Politicians in the city of Boston are making a major political recalculation after Black Lives Matter protests have weakened the power of police unions.
Acting Mayor Kim Janey was elevated from City Council president after Marty Walsh became Joe Biden's secretary of labor.
How she would approach the job was tested after The Boston Globe published a bombshell report on former Boston Police Patrolmen's Association President Patrick Rose.
"The police, The Globe reported, had allowed Mr. Rose to serve for more than two decades after a 12-year-old accused him of sexual assault. Though the victim ultimately recanted and the criminal case was closed, an internal affairs investigation by the police subsequently found he had most likely broken the law, The Globe reported. Those allegations resurfaced last year, when another child came forward, alleging abuse between the ages of 7 and 12, followed by four more victims. Mr. Rose was ultimately charged with more than 30 counts of sexual abuse of children," The New York Times reported Saturday.
"Ms. Janey, one of six candidates running for election in November, was faced with a choice: Should she keep the internal police records private, as Mayor Walsh, her predecessor in City Hall, had, citing the victims' desire for privacy? Or should she take the path urged by fellow progressives in the City Council, demanding that the police release the records to the public — and risk unsettling the victims and poisoning her relationship with the powerful police union?" the newspaper asked.
Janey decided, "Transparency cannot wait any longer."
Daniel Medwed, a law professor at Northeastern University, explained why it was such a major choice.
"She has probably made the calculation that she is better off without the police, which is amazing," Medwed said. "Because the support of the police is, to some extent, code for the support of white voters in Boston."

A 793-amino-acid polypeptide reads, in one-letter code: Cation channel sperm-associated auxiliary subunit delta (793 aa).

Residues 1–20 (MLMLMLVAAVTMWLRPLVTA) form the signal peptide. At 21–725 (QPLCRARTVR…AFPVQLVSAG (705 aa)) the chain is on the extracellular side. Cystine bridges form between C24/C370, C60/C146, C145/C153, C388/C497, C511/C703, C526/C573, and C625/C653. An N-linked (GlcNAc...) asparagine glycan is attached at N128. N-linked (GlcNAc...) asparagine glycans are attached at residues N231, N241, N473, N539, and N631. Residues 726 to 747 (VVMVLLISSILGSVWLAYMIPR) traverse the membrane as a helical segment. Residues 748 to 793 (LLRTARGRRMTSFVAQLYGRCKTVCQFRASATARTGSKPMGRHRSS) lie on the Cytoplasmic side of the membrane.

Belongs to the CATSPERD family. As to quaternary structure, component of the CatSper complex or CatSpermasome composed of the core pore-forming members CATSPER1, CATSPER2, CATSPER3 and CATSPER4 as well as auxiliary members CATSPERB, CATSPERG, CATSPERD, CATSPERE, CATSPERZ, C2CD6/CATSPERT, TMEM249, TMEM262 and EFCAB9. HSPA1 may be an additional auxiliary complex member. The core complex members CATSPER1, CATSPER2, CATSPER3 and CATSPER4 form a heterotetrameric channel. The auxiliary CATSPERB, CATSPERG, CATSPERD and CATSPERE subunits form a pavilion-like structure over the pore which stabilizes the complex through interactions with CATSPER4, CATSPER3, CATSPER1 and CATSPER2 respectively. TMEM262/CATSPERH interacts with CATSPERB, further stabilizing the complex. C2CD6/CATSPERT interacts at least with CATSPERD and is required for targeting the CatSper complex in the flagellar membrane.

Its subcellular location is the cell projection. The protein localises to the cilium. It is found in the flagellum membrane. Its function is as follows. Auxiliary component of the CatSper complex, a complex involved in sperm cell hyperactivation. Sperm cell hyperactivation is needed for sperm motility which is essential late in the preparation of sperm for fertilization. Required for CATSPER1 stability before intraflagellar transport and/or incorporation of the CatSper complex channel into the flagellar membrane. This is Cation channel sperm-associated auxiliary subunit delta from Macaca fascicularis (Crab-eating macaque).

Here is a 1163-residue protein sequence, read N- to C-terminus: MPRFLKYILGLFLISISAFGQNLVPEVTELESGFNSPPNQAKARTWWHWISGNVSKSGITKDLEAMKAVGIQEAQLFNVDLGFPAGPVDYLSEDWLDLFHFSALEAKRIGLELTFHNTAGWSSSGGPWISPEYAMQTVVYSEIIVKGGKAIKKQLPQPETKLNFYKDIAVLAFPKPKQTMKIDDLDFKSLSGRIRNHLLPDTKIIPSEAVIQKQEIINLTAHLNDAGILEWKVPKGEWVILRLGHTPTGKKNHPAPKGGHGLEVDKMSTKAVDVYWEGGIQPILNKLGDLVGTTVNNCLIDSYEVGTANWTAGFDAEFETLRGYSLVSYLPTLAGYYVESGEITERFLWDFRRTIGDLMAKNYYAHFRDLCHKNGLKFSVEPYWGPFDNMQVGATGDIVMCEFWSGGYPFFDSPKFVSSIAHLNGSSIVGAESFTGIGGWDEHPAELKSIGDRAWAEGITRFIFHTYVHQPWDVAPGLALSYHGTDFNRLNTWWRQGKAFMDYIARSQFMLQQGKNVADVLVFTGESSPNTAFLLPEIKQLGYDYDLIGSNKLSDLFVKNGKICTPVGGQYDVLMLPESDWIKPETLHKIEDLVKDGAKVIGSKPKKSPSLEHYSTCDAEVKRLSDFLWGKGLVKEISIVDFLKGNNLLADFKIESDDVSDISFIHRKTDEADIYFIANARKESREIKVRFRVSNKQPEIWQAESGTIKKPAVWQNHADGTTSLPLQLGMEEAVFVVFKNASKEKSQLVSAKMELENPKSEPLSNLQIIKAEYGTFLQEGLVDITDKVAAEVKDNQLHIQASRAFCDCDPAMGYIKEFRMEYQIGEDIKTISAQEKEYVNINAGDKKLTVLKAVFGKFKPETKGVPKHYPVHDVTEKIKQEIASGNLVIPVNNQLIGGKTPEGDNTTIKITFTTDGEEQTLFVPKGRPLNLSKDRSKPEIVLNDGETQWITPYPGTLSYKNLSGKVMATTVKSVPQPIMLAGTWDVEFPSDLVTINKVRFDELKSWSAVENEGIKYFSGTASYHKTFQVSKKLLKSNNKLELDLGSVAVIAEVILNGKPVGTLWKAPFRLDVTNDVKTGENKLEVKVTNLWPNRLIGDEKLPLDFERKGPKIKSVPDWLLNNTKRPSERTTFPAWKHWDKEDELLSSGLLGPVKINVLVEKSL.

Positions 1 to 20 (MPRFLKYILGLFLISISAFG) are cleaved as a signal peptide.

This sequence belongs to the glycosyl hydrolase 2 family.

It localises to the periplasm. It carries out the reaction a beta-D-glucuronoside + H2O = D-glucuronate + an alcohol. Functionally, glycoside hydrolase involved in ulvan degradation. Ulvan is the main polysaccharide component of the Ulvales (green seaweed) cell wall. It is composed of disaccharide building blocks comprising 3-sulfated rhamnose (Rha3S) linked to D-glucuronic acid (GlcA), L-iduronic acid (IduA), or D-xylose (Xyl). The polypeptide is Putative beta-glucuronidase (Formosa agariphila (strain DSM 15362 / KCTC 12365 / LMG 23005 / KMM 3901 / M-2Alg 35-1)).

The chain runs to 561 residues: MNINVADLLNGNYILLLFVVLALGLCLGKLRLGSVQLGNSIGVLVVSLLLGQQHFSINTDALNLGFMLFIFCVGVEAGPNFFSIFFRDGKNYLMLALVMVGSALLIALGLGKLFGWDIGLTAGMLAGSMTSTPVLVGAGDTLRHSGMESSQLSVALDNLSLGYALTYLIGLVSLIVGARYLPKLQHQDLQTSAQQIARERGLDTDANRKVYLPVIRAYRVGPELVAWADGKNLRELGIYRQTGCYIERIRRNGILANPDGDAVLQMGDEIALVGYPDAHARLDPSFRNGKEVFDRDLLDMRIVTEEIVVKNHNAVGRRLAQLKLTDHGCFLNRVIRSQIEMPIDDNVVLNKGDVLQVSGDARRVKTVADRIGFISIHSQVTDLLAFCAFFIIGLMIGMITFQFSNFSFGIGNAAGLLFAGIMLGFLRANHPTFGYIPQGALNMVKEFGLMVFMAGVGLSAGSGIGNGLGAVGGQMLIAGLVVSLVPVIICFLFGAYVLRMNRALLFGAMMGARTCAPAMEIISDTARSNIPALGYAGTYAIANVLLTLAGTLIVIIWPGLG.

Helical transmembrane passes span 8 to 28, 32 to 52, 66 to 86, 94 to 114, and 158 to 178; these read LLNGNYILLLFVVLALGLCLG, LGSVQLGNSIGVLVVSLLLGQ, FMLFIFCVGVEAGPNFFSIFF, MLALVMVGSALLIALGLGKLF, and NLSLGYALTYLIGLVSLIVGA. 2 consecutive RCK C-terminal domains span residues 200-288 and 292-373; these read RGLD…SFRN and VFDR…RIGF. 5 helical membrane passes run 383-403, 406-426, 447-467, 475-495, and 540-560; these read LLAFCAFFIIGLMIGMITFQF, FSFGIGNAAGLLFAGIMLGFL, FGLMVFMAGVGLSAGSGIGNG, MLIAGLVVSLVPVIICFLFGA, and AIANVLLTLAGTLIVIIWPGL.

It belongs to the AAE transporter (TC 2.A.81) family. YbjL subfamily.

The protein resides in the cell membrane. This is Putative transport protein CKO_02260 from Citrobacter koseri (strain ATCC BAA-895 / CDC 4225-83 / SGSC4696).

Erin O'Brien, a professor at University of Massachusetts Boston, made a Wizard of Oz analogy to explain politicians' fears of police unions.
"They have a lot of power until the curtain gets pulled," she said. "The question is whether the curtain has already been pulled."
Read the full report.
The controversial decision to pause the Johnson & Johnson COVID-19 vaccines was harshly criticized in an op-ed published by The Washington Post.
The column was written by Govind Persad, an assistant professor at the University of Denver Sturm College of Law and William F. Parker, an assistant professor of pulmonary and critical care medicine at the University of Chicago and assistant director of the MacLean Center for Clinical Medical Ethics.
"The Food and Drug Administration and the CDC justified the initial pause as necessary to help health-care providers identify and properly treat a rare post-vaccination syndrome involving not only blood clots but also low platelets. They were right to share that information, but that emergency justification for a short pause is now gone. There is no evidence the vaccine's risks universally, or even typically, outweigh its benefits in preventing a pandemic disease with serious and unknown consequences. The agencies should end the pause, keep sharing information and let patients decide," they argued. "At its meeting, ACIP analyzed vaccine side effects with admirable transparency. But there was no rigorous analysis of the risks of not being vaccinated. Rather, ACIP insisted that because 'alternative covid-19 vaccines (mRNA vaccines) are available,' the tradeoffs are inconsequential. This shows a profound disconnect with the reality many Americans face."
They noted the Johnson & Johnson vaccine only requires one dose, making it far more easier logistically.
"In a pandemic, each day counts. The FDA has not removed the vaccine's authorization, and CDC Director Rochelle Walensky is not bound by ACIP's (non-)advice. She could end the pause and restore access for people who reasonably prefer single-shot protection from covid-19 to the minuscule risks of vaccination. If backed up by risk-benefit analysis, the CDC could recommend that certain subgroups (e.g., younger healthy adults) wait for an alternative vaccine. The public can play a part, too: They should press senators and President Biden to appoint a permanent FDA director who considers benefits as well as risks and acknowledges tradeoffs. And they should encourage state public health agencies to help end the pandemic by keeping access to the vaccine open for those who want it," they concluded.
Read the full report.